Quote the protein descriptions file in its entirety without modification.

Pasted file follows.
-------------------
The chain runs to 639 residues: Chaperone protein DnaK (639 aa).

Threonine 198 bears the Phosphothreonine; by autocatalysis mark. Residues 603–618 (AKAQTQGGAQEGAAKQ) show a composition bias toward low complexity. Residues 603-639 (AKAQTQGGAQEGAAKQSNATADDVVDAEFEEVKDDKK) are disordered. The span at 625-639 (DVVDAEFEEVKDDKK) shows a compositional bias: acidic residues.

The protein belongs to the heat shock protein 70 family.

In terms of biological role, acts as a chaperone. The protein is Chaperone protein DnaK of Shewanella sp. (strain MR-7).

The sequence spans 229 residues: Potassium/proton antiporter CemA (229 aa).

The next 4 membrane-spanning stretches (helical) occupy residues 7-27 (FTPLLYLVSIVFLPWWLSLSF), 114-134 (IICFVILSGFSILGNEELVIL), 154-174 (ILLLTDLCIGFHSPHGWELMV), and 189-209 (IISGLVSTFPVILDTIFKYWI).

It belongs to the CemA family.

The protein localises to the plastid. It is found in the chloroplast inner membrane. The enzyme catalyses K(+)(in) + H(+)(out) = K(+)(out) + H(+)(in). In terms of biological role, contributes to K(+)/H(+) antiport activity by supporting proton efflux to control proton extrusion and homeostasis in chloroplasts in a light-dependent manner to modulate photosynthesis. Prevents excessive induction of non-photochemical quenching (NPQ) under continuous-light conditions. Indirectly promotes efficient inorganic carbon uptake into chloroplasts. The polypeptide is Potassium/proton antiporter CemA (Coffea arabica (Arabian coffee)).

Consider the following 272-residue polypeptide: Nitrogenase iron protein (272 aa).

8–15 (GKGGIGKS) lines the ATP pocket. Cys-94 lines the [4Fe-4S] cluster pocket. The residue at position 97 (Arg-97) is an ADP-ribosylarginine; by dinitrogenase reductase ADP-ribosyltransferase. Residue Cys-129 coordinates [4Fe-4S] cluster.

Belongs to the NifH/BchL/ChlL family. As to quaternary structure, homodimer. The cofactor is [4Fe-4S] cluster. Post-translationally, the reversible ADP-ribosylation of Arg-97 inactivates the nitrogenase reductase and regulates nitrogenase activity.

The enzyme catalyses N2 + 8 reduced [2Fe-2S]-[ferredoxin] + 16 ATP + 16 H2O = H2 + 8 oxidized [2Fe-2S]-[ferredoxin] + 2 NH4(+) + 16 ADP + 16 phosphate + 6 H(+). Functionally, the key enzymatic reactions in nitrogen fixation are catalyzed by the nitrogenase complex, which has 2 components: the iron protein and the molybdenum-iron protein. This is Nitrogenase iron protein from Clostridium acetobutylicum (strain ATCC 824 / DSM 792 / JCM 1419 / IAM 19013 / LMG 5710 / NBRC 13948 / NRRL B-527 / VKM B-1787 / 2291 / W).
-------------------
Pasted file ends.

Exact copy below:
The chain runs to 639 residues: Chaperone protein DnaK (639 aa).

Threonine 198 bears the Phosphothreonine; by autocatalysis mark. Residues 603–618 (AKAQTQGGAQEGAAKQ) show a composition bias toward low complexity. Residues 603-639 (AKAQTQGGAQEGAAKQSNATADDVVDAEFEEVKDDKK) are disordered. The span at 625-639 (DVVDAEFEEVKDDKK) shows a compositional bias: acidic residues.

The protein belongs to the heat shock protein 70 family.

In terms of biological role, acts as a chaperone. The protein is Chaperone protein DnaK of Shewanella sp. (strain MR-7).

The sequence spans 229 residues: Potassium/proton antiporter CemA (229 aa).

The next 4 membrane-spanning stretches (helical) occupy residues 7-27 (FTPLLYLVSIVFLPWWLSLSF), 114-134 (IICFVILSGFSILGNEELVIL), 154-174 (ILLLTDLCIGFHSPHGWELMV), and 189-209 (IISGLVSTFPVILDTIFKYWI).

It belongs to the CemA family.

The protein localises to the plastid. It is found in the chloroplast inner membrane. The enzyme catalyses K(+)(in) + H(+)(out) = K(+)(out) + H(+)(in). In terms of biological role, contributes to K(+)/H(+) antiport activity by supporting proton efflux to control proton extrusion and homeostasis in chloroplasts in a light-dependent manner to modulate photosynthesis. Prevents excessive induction of non-photochemical quenching (NPQ) under continuous-light conditions. Indirectly promotes efficient inorganic carbon uptake into chloroplasts. The polypeptide is Potassium/proton antiporter CemA (Coffea arabica (Arabian coffee)).

Consider the following 272-residue polypeptide: Nitrogenase iron protein (272 aa).

8–15 (GKGGIGKS) lines the ATP pocket. Cys-94 lines the [4Fe-4S] cluster pocket. The residue at position 97 (Arg-97) is an ADP-ribosylarginine; by dinitrogenase reductase ADP-ribosyltransferase. Residue Cys-129 coordinates [4Fe-4S] cluster.

Belongs to the NifH/BchL/ChlL family. As to quaternary structure, homodimer. The cofactor is [4Fe-4S] cluster. Post-translationally, the reversible ADP-ribosylation of Arg-97 inactivates the nitrogenase reductase and regulates nitrogenase activity.

The enzyme catalyses N2 + 8 reduced [2Fe-2S]-[ferredoxin] + 16 ATP + 16 H2O = H2 + 8 oxidized [2Fe-2S]-[ferredoxin] + 2 NH4(+) + 16 ADP + 16 phosphate + 6 H(+). Functionally, the key enzymatic reactions in nitrogen fixation are catalyzed by the nitrogenase complex, which has 2 components: the iron protein and the molybdenum-iron protein. This is Nitrogenase iron protein from Clostridium acetobutylicum (strain ATCC 824 / DSM 792 / JCM 1419 / IAM 19013 / LMG 5710 / NBRC 13948 / NRRL B-527 / VKM B-1787 / 2291 / W).